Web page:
Wednesday, May 4, 2022

FDA Unveils New Smoker Numbers to Justify a Menthol Ban


In its proposed rule to ban menthol cigarettes, the FDA makes a bizarre claim: “In 2019, there were more than 18.5 million current smokers of menthol cigarettes ages 12 and older in the United States.”

The agency derived this number from the National Survey on Drug Use and Health (NSDUH), which reported that 18.3 million adults and 260,000 youth 12-17 years old smoked menthol cigarettes in 2019.

Using that same survey, however, the total number of smokers in 2019 was 46.2 million -- 45.6 million adults and 600,000 youth age 12-17.

No federal official or agency has ever suggested there were that many smokers in 2019.  The CDC and the FDA only acknowledged the existence of 34 million adult smokers and 886,000 youth smokers, using the National Health Interview Survey (NHIS) and National Youth Tobacco Survey (NYTS), respectively. 

The CDC and FDA use the NYTS youth number (886,000), which is nearly 50% higher than the 600,000 reported by the NSDUH.  This is further evidence of why the NYTS numbers should never be the final word for youth tobacco use (here and here).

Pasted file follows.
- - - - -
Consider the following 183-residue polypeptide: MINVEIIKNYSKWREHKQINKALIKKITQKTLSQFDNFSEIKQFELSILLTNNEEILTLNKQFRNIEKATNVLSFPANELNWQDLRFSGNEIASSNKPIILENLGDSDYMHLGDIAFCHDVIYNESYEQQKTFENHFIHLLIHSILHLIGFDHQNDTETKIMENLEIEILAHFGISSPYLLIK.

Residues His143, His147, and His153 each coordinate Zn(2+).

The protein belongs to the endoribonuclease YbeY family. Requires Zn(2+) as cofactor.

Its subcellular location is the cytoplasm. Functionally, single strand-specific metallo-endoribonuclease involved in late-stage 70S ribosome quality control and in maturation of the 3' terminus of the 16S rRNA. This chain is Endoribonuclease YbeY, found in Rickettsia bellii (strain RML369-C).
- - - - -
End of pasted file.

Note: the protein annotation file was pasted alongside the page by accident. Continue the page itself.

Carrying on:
Using the FDA’s NSDUH number for adult smokers, the comparison with the NHIS number it formerly used is almost as bad, and in the opposite direction.  Now the agency menthol claim implies that there were 45.6 million adult smokers in 2019 (NSDUH), but before it only acknowledged 34 million (NHIS).

What did the FDA do with 286,000 youth and 11.6 million adult smokers?

When they want to emphasize big smoking numbers, the FDA and CDC use NSDUH and NYTS data.  When they prefer smaller numbers, they use the NHIS.  I have highlighted this deception since 2009. 

It is time to hold these agencies accountable, especially when the FDA uses this manipulation to justify punitive regulation. 



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